(Critical Edition of Dramatic Literature)

It is claimed that François Ponsard acted only as a renovator of the classical theater and that, in such a role, he failed. In fact, he set about to be an innovator, for although he did reinvigorate the seventeenth century style of tragedy, he actually sought to combine elements of classicism with those of Romanticism. To that extent, he can be considered somewhat successful.

Ponsard was a dramatist who, though he never had a firm grasp on the technical aspects of dramaturgy, did, on occasion, reach sublime points in his dramas. Although the consensus of critics appears to be that he was a mediocre playwright, he did create a theater of ideas that formed a transition between the Romantic theater and the Naturalist and Symbolist theaters to come soon after him. Together with the fact that two or three of his plays do provide good drama, this element should afford Ponsard a somewhat higher place in the rankings of playwrights than that which he has occupied in the past.


His play Lucrèce retells the ancient story, recounted by Livy, of Lucretia, wife of Tarquinius Collatinus (Tarquin Collatin), who is related to Tarquinius Superbus (Tarquin le Superbe). The latter’s son, Sextus, is impassioned by Lucretia and rapes her, whereupon she, to prove her virtue, stabs herself to death in front of her husband and father. Immediately, Junius Brutus rattles the death dagger still dripping with blood, rouses the people to revolt, and proclaims the fall of the Tarquins.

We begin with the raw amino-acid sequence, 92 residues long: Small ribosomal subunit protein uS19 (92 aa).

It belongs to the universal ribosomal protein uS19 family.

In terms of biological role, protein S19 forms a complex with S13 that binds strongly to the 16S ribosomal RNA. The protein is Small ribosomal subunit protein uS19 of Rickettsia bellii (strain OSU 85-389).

Charlotte Corday

Throughout his literary career, Ponsard would choose his themes and settings from a wide variety of historical and contemporaneous tableaus. Agnès de Méranie, for example, had for its setting an event and characters from the Middle Ages, which was, ironically, the favored period of the Romantics. Charlotte Corday, considered by many his best play, amplifies the story of the slaying of the revolutionary Jean-Paul Marat in his bathtub by the exiled Girondin, Charlotte Corday during the time of the Terror, in 1793. With fervor and conviction reminiscent of Joan of Arc, Charlotte views herself as the person chosen by God (she arrives at this notion through her own interpretation of the Bible) to infiltrate the...

(The entire section is 935 words.)